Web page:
Apparently, the debated issue concerning the consequences of the divorce of parents to the upbringing of their children, is a polarizing issue and will likely remain to be so. And, if the biases on both sides are allowed to intensify and harden as objective discussions push further forward, the end result in sight is a tragedy of irreconcilable issues. But before further deliberation takes its course onward on such assertion, it is just that both poles be given space in this present work with regards to their respective case studies, findings, positions taken, as well as prognostications.
he prominent authority who sounds forewarning of a disgraceful and stigmatic future for most children of divorced parents is Psychologist Judith Wallerstein. In her book, The Unexpected Legacy of Divorce: Report of a 25-yr. Study in Psychoanalytic Psychology (Summer, 2004), co-authored by Julia M. Lewis, Judith Wallerstein put on record her Case Studies which began in the early 1970s. Said Studies involved 131 child- ren of divorced parents. For the next 25 years, Wallerstein consistently followed through her encounters with the lives of those kids as they grew up. Focusing her study on a select group of 7 children who served as representative embodiment of a bigger body having similar genre of experiences, Wallerstein found that the indelible mark of infamy brought about by parental break-up remained a haunting emotional pang in their lives all through their growing-up years. Though some broken-home children would achieve relative success in their endea- vor, a void in the inside would hinder them to excel to fullness of attainment in life. Others who are less fortunate experienced a sort of vicious circle of wishful thinking and fear of losing resulting to failure of achieving satisfaction in life. The most unfortunate are those who would repeat the past parental blunder with the prospect that looks even worse.
Though she would not openly claim it, Mavis Hetherington is considered by Realists as the foremost authority of a comprehensive and balanced study of divorce. In her 3-decade study of about 1,400 families beginning in 1972, Hetherington found that 75% of children of divorced parents would do pretty well after living through the transi- tinal adjustment following the parental split. Furthermore, Hetherington found that about 70% of children in their stepfamilies are pretty happy. And, about 70% of their parents are enjoying a well enough to even brighter and enhanced living now than how they lived prior to divorce. Mavis Hetherington’s relatively positive findings are compiled in her book, For Better or For Worse: Divorce Reconsidered (W.W. Norton, 2002). She is co-authored by John Kelly, a Journalist. Hetherington’s study and presentation emerges out into the National Audience like a “Tumpet of Good Tidings” announcing to the world of apprehensive pessimists that after all divorce is not at all doomed. To call a “Square peg in a round hole” marital rela- tion quit, is certainly challenging and painful at first, but as Hetherington herself says, “…it is also a window of opportunity to build a new and better life” (USA TODAY, 2002).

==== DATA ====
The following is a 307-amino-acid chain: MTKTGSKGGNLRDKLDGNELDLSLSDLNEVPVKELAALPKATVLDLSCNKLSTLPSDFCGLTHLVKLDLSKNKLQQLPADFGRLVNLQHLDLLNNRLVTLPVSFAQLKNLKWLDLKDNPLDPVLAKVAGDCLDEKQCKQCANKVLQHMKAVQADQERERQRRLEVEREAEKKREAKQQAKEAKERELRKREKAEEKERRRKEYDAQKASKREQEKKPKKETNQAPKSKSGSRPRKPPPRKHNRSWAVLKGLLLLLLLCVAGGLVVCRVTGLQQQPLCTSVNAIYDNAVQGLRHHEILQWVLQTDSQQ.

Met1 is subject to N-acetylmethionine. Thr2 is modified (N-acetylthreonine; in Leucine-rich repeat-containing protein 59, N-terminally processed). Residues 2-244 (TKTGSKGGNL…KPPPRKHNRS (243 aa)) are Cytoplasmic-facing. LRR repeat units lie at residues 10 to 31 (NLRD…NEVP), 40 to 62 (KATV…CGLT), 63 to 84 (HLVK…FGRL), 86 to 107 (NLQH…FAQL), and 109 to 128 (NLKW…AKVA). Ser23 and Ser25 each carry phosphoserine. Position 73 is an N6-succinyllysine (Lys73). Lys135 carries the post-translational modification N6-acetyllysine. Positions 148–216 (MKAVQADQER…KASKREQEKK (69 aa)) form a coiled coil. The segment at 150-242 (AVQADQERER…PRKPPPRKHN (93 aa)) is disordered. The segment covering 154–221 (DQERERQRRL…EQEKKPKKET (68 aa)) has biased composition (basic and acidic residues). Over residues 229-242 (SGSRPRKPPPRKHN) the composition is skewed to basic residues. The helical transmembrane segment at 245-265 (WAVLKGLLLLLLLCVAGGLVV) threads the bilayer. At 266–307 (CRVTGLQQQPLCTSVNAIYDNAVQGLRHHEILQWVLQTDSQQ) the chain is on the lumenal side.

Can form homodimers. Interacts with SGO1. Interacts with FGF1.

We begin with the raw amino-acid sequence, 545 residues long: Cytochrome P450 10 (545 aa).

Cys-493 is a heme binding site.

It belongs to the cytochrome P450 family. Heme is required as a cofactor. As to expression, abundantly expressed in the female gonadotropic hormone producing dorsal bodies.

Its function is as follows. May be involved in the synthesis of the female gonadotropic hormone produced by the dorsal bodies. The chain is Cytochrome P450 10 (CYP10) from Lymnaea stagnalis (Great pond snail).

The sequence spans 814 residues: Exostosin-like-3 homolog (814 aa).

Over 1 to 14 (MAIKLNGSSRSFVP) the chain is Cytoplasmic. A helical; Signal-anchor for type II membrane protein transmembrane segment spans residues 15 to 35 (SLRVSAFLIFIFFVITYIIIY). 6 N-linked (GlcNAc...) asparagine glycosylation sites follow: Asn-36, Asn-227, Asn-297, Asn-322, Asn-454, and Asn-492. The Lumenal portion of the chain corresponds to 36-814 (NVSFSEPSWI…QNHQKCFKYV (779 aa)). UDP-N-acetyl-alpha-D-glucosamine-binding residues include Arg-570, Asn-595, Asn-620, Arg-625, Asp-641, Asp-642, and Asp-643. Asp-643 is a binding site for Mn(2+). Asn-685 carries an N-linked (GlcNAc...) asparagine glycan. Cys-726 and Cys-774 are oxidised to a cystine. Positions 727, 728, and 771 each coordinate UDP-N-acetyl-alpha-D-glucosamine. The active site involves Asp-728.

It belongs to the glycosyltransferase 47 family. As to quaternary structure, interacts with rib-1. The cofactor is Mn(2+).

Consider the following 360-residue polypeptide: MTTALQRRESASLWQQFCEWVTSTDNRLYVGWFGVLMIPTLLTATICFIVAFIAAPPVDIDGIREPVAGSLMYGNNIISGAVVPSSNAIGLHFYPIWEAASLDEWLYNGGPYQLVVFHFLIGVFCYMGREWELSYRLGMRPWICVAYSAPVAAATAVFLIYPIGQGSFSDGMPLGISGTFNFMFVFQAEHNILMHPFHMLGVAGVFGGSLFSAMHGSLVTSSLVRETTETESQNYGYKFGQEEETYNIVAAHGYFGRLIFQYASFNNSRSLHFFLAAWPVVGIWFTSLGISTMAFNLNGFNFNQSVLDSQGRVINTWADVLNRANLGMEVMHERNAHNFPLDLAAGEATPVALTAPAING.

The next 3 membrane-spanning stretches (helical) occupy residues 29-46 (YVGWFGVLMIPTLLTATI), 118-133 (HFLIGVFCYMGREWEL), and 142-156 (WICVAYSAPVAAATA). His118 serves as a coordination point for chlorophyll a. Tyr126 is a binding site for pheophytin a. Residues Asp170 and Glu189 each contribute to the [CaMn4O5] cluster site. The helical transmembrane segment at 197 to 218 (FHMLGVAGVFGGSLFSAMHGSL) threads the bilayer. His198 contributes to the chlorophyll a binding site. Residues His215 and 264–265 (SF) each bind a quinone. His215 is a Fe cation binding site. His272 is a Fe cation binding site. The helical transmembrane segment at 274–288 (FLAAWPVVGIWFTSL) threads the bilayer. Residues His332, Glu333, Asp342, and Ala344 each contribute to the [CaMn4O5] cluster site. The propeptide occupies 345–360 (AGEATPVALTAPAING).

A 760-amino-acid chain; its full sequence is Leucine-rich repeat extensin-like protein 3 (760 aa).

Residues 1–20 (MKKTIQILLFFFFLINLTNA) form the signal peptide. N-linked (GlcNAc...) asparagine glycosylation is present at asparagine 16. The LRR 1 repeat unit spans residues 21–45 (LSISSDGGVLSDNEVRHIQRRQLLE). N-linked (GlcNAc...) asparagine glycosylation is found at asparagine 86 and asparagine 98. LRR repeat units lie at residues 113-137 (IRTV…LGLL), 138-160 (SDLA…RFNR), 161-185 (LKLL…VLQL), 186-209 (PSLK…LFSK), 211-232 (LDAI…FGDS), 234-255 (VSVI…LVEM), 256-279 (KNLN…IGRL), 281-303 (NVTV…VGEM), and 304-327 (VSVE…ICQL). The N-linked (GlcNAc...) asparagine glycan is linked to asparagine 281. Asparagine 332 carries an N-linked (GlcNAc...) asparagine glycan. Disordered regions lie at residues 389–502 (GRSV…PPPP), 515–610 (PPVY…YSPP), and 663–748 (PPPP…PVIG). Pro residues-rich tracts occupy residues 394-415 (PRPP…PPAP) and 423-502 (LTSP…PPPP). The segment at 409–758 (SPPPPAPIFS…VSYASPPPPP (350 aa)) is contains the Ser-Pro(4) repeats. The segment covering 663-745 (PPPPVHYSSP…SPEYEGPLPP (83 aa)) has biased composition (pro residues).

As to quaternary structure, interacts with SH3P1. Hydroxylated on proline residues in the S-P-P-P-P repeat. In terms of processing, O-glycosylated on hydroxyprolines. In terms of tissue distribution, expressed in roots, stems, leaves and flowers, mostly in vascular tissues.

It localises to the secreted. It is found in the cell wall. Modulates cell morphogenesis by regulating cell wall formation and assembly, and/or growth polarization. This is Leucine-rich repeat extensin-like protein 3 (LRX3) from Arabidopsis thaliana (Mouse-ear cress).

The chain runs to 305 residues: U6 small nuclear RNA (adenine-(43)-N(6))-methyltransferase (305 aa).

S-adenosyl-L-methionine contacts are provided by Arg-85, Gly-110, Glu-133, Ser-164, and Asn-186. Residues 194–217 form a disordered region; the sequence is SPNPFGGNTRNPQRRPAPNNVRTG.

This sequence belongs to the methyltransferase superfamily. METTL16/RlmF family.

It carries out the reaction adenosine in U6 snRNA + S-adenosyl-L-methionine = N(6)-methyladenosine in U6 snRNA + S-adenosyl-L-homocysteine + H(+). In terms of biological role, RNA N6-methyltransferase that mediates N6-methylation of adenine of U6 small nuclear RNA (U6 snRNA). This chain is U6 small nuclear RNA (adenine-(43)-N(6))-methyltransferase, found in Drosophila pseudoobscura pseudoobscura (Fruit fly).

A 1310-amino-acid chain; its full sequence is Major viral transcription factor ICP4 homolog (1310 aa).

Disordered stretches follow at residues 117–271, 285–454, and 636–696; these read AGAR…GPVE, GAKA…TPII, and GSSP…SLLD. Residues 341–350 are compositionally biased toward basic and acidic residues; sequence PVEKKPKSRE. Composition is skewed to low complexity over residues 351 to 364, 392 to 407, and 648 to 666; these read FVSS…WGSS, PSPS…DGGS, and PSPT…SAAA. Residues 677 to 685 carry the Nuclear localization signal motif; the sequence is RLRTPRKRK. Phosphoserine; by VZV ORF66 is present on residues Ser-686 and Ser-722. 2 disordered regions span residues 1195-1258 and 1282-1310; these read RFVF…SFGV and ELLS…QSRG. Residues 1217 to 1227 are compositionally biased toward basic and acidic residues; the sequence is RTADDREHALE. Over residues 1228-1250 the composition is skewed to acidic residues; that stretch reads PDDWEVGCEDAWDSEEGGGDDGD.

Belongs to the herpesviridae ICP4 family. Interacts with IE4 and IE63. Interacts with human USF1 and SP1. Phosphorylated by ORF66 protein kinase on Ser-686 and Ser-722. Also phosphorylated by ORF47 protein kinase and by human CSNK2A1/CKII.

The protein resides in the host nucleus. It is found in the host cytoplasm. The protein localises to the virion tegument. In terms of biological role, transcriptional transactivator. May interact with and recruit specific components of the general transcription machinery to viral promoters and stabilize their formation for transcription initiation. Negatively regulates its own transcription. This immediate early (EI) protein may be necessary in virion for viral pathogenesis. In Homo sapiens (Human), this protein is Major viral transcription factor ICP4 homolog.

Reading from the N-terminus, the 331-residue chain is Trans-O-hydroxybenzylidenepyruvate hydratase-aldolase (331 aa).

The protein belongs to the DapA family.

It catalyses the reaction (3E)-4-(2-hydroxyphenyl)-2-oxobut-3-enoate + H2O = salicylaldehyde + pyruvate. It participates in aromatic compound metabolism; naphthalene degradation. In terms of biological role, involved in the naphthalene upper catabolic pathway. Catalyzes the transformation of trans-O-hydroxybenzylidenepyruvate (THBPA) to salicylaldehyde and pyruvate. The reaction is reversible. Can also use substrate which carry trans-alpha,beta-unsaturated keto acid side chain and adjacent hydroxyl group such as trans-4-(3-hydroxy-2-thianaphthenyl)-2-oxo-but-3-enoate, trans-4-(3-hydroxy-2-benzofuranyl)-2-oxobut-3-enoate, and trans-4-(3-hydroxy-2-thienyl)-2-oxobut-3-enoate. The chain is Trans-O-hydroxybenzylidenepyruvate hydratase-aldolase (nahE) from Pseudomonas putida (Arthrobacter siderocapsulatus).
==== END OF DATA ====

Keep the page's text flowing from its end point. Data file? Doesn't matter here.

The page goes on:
On the part of those whose first marriage ended in divorce, the studies, findings, and offerings of hope put forward by Mavis Hetherington and Advocates, are soothing aroma that can somehow motivate them to keep moving on and do better to make up for lost time and opportunity. On the part of those who are yet planning to settle down and have a family, or if they already are married but are encountering relational rough and tumble experiences along the way, the forewarnings offered by Judith Wallerstein can serve as deterrence as well as challenge to do and exhaust every resource available to save what is, where is. On the part of those who committed themselves to go the extra-mile and be larger- than-life like the Stepfamilies, Youth Workers, Counselors, Ministers, the distilled facts and informations derived from the objective findings from both camps can certainly serve as practical and down-to-earth guidelines in their ministerial undertakings.
On the part of Public Policy-makers, the diversity in the realm of personal beliefs, values, preferences, are beyond legalistic infringement. The best that Policy-makers may do is to provide a quality social infrastructure, environment, and atmosphere condu- cive to healthy living. And also, to give more support and incentives to expert and co- mmitted private institutions involved in rehabilitation and rebuilding of the lives of helpless victims of disgrace. CONCLUSION The burden brought about by parental mistakes are never charged on the account of their offsprings (Ezekiel 18:20, NASB).
The latter may, for a while, be inconve- nienced by the absence of the supposed atmosphere and environment of an ideal home due to the shortfall of their “Should-be” Providers. But, as they are innocent and helpless victims, theirs is all the hope and chances to get delivered in time for good. Meantime, the debate which is basically tempered by biased and myopic emotion- alism, and in some cases, sentimentalism can go on and on. Unless and until Miraculous Intervention comes from The Great Power of Compassion and Comfort working within and without, the verbal skirmish can intensify and even harden into a tragedy of irreconcilable differences. May this little voice serve its purpose for the sake of sobriety and open-mindedness in the spirit of Good Faith and Hope, and and for the love of Goodness, Truth, and Beauty.
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